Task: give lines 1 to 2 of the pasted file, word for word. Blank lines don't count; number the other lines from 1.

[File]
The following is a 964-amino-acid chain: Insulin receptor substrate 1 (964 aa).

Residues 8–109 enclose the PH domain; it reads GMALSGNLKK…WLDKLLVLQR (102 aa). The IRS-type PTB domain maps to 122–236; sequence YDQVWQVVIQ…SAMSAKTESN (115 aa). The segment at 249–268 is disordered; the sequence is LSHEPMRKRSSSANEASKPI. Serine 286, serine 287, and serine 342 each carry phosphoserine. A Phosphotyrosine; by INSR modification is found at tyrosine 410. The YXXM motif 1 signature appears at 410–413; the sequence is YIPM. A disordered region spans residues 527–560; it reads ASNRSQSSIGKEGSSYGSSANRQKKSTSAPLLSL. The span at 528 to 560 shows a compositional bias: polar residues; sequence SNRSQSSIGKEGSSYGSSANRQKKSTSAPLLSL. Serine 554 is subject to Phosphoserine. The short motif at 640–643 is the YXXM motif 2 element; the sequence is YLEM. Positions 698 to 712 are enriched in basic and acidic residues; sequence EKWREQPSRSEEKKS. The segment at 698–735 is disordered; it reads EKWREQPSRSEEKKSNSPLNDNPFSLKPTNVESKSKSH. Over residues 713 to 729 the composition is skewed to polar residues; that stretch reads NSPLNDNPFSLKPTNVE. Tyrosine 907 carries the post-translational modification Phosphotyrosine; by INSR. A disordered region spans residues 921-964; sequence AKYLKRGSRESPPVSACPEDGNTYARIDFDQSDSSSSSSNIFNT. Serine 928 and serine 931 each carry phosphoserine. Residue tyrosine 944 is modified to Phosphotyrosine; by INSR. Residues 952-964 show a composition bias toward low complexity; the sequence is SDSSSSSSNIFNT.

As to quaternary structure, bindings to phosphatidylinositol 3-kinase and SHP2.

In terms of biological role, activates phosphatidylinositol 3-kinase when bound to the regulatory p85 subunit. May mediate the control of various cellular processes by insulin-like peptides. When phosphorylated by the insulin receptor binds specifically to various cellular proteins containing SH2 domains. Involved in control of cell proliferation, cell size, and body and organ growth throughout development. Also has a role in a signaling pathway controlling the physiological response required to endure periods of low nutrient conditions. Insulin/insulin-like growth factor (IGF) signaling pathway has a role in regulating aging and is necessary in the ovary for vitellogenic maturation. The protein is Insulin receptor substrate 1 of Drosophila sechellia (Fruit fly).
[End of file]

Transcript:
The following is a 964-amino-acid chain: Insulin receptor substrate 1 (964 aa).

Residues 8–109 enclose the PH domain; it reads GMALSGNLKK…WLDKLLVLQR (102 aa). The IRS-type PTB domain maps to 122–236; sequence YDQVWQVVIQ…SAMSAKTESN (115 aa). The segment at 249–268 is disordered; the sequence is LSHEPMRKRSSSANEASKPI. Serine 286, serine 287, and serine 342 each carry phosphoserine. A Phosphotyrosine; by INSR modification is found at tyrosine 410. The YXXM motif 1 signature appears at 410–413; the sequence is YIPM. A disordered region spans residues 527–560; it reads ASNRSQSSIGKEGSSYGSSANRQKKSTSAPLLSL. The span at 528 to 560 shows a compositional bias: polar residues; sequence SNRSQSSIGKEGSSYGSSANRQKKSTSAPLLSL. Serine 554 is subject to Phosphoserine. The short motif at 640–643 is the YXXM motif 2 element; the sequence is YLEM. Positions 698 to 712 are enriched in basic and acidic residues; sequence EKWREQPSRSEEKKS. The segment at 698–735 is disordered; it reads EKWREQPSRSEEKKSNSPLNDNPFSLKPTNVESKSKSH. Over residues 713 to 729 the composition is skewed to polar residues; that stretch reads NSPLNDNPFSLKPTNVE. Tyrosine 907 carries the post-translational modification Phosphotyrosine; by INSR. A disordered region spans residues 921-964; sequence AKYLKRGSRESPPVSACPEDGNTYARIDFDQSDSSSSSSNIFNT. Serine 928 and serine 931 each carry phosphoserine. Residue tyrosine 944 is modified to Phosphotyrosine; by INSR. Residues 952-964 show a composition bias toward low complexity; the sequence is SDSSSSSSNIFNT.